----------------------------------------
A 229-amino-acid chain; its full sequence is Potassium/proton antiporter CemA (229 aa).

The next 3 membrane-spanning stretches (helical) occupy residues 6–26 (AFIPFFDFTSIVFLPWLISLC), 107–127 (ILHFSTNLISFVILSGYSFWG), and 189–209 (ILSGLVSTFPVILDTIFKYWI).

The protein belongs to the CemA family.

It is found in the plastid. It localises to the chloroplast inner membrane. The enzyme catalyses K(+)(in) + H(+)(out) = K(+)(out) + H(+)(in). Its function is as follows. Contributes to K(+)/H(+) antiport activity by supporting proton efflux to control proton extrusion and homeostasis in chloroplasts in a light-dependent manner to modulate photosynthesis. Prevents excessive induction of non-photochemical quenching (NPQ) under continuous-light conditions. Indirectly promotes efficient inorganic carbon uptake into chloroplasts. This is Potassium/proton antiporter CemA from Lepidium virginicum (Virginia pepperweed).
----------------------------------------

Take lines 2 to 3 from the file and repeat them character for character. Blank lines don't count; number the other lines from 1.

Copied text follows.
The next 3 membrane-spanning stretches (helical) occupy residues 6–26 (AFIPFFDFTSIVFLPWLISLC), 107–127 (ILHFSTNLISFVILSGYSFWG), and 189–209 (ILSGLVSTFPVILDTIFKYWI).

The protein belongs to the CemA family.